A quick observation . . .

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I was so excited to hear someone, in a very concise way, say what I've been saying all along in trying to describe experience levels from a lot ARCA competitors, drivers, crew chiefs, spotters, etc. So excited in fact I can't remember if it was Larry Mac or DW that said it, but to paraphrase. 'It's not always those yellow stripes (rookie drivers) that cause all the problems; but a lot of them don't know what to do when it happens.'

Exactly the correlation I have been trying to draw in experience levels. You just have more inexperienced competitors in one race in an ARCA speedway race. Now go to an ARCA non-televised race, where the "entitled" don't show up, because there's no cameras to exploit, and NASCARnians to blow smoke up peoples rear about the next chunk of "sliced bread" to come through (only) NASCAR ranks. There you will see a race for the love of the race. Now that Kenny Schrader is done in Cup he's planning to double his ARCA appearances to about 10 this year. He said the only thing better would be obtaining sponsorship to run 20.

Look down the entry lists for the 3 NASCAR races at Daytona. There are more drivers with a higher degree of ARCA experience than there seems to have ever been. But instead of bolstering one another, it's became a one-way street. The management of ARCA is still carrying on, mostly, in the tradition of Big Bill France and John Marcum. I doubt if even half the people in NASCAR can tell you who John Marcum was. But in the beginning they stood shoulder to shoulder for the good of stock-car racing. ARCA still has a points championship that covers points accumulated in one race of each discipline (one speedway, one short track, one dirt track, and one road course), named the Bill France Four Crown championship. This year it consists of NJ Motorsports Park, Chicagoland Speedway, Berlin (MI) Raceway, and the DuQuoin (IL) State Fairgrounds.

I don't like the Us vs. Them attitude I have, but they sure make it easy . . .

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Comment by Dennis Schalm on February 22, 2014 at 6:49pm

As Jimmy Durante once said. "Ha-cha-chaaa. I gotta million of 'em."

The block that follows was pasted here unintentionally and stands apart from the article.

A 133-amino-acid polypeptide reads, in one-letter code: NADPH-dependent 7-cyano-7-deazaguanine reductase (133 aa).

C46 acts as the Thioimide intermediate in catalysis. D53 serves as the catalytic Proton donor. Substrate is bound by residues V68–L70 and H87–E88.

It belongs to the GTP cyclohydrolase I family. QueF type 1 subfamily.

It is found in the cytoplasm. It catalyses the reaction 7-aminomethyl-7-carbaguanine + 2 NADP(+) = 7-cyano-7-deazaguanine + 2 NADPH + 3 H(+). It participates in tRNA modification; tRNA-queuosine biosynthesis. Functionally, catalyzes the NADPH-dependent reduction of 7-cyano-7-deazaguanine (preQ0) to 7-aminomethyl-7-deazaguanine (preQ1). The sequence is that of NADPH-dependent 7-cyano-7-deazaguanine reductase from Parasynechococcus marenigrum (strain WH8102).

Comment by Dennis Schalm on February 22, 2014 at 6:47pm

Yeah Tim. MARC stood for Midwest Assn. for Race Cars, and as a play off of the Marcum name. When they first were invited to run Daytona, now 50 years ago, Bill France Sr. suggested a name change to reflect the broadening of MARC's reach. So it became ARCA, the Automobile Racing Club of America. They went with the shorter acronym, ala USAC. It maintained their own identity separate from NASCAR, USAC, and IMCA, but flowed like it was a word unto it's own.

I had the pleasure (well, sometimes a pleasure <LOL>) of being involved in the ARCA races at Flat Rock in all of my positions within ARCA. Crew member, spotter, pit road official, and flagman. All had their own challenges. There was not a lot of room in the infield for the pits, which made you really have to keep your head on a swivel. The phrase controlled chaos, was invented for that specific situation, I believe (well, it would have if it hadn't been coined already). I though I was safe when I got to the flagstand, but it was ground level back then. I was on the assisting side, which due to a certain sensitive ego, I usually was, I thought if I just leaned my head against my hand, which I laid on the fence pole I would be alright for watching the turn 1 and 2 side of the track.  That is until Cavin Counselor spun out of four and there we were, eye to eye, when his car came to rest at the S/F line. I backed up a bit after that.